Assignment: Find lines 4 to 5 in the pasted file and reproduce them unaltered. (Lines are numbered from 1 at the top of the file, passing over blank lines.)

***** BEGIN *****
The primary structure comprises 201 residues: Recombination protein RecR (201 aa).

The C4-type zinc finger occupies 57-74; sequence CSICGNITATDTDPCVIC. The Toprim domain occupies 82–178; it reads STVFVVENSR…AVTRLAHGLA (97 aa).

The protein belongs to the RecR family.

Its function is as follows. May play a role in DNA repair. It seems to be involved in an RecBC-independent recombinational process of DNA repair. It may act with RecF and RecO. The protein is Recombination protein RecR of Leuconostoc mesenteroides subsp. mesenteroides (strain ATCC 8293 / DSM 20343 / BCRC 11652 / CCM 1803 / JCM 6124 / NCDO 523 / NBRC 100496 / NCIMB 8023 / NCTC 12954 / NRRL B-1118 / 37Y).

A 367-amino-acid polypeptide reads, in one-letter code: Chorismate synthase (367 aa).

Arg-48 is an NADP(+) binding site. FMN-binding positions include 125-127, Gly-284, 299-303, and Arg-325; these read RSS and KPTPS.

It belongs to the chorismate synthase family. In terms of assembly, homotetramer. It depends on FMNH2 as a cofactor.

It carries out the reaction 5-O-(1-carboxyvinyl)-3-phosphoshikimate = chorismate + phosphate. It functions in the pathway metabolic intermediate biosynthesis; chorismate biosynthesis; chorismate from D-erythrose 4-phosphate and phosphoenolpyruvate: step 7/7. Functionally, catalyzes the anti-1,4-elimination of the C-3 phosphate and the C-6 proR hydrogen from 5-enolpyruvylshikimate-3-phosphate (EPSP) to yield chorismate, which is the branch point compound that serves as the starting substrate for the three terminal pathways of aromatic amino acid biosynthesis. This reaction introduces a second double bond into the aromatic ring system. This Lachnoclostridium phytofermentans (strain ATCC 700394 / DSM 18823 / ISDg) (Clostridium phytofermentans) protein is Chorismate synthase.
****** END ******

Its function is as follows. May play a role in DNA repair. It seems to be involved in an RecBC-independent recombinational process of DNA repair. It may act with RecF and RecO. The protein is Recombination protein RecR of Leuconostoc mesenteroides subsp. mesenteroides (strain ATCC 8293 / DSM 20343 / BCRC 11652 / CCM 1803 / JCM 6124 / NCDO 523 / NBRC 100496 / NCIMB 8023 / NCTC 12954 / NRRL B-1118 / 37Y).

A 367-amino-acid polypeptide reads, in one-letter code: Chorismate synthase (367 aa).